A second such establishment opened in Kansas City, Missouri's downtown Power & Light District in 2008, and a third at the Indiana Live Casino in Shelbyville, Indiana just outside Indianapolis in March, 2009.
Maker's Mark bourbon has earned solid marks at international Spirit ratings competitions. Its primary bourbon earned a gold medal at the 2010 San Francisco World Spirit Ratings Competition and a score of 90–95 from Wine Enthusiast in 2007. The Maker's Mark 46—which benefits from longer aging and exposure to toasted French oak staves—has earned similar ratings. Jane MacQuitty, spirits writer for the London Times, said of Maker's Mark that "What separates this bourbon from the rest is the softness and smoothness of its rich oak, vanilla and raisiny-like flavours." Food critic Morgan Murphy said "Dark as its red wax seal, this beautiful whiskey packs apple spice, vanilla, and a front-of-the-mouth crispness that is admired the world over."
Limited edition collector's setsEdit
Maker's Mark began special edition bottles featuring Keeneland bottles for horses in 1997. The label was white with a dark green horse and green wax. Other Keeneland bottles include famous Derby winners such as Secretariat (2003), Seattle Slew (2004), Affirmed (2005), American Pharoah (2016), and Justify (2018).
University of LouisvilleEdit
On July 20, 2012, Maker's Mark started selling a limited edition bottle featuring University of Louisville's head football coach Charlie Strong. The bottles were created to raise money for a new Academic Center of Excellence on UofL's campus. Maker's Mark also has marketed special label bottles with the images of Hall of Fame Basketball Coach Rick Pitino and athletic director Tom Jurich for the same purpose.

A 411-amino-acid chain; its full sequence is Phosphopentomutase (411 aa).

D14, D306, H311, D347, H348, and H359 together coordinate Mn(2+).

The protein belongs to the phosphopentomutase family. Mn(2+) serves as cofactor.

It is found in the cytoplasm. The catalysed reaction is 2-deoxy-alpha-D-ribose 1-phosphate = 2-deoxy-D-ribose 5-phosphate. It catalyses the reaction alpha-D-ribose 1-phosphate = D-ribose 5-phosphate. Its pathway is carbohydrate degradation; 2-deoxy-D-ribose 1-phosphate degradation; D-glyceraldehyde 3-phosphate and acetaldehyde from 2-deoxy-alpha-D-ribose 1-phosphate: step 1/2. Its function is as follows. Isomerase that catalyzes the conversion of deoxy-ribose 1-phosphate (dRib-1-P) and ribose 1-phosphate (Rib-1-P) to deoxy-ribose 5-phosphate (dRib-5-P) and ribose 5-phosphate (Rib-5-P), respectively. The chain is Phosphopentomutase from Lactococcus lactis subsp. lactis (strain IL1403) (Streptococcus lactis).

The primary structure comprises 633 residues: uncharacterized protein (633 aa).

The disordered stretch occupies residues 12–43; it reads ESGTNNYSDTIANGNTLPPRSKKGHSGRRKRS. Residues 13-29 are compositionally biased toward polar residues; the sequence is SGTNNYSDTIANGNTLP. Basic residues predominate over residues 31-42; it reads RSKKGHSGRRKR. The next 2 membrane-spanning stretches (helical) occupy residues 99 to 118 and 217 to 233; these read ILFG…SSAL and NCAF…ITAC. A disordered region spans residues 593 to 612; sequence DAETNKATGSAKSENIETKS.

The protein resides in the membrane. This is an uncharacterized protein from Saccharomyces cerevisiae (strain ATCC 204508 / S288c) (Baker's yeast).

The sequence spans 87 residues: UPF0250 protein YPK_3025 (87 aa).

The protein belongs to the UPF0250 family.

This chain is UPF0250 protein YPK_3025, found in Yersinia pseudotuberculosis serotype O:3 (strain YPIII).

University of KentuckyEdit
Maker's Mark has featured several University of Kentucky sports personalities on its University of Kentucky (UK) line of limited release bottles. A limited quantity of bottles can be signed for free by the personality that was selected for the bottle and by a member of the Samuels family. The signing party is held at Keeneland horse track in the university's home city of Lexington.
The first UK special edition bottle was produced in 1993. In celebration of the 1996 NCAA Men's Basketball Champions, Maker's Mark printed a bottle that had a denim background with white type. The team's coach at the time, Rick Pitino, signed the bottle.
Other bottles include: Wildcat Bottle (2001), Bill Keightley (2002), Rupp's Runts (2006), The Unforgettables (2007), Joe B. Hall (first in 2008 and again in 2016), Rich Brooks (2009), John Calipari (2010), Tim Couch (2012), Dan Issel (2013), Mark Stoops (2014), and Adolph Rupp (2015). The 2015 bottle was the first in a series honoring the five basketball coaches who won NCAA titles at UK; Pitino was honored in 2017 and Tubby Smith in 2018, with Calipari to be honored for a second time in 2019.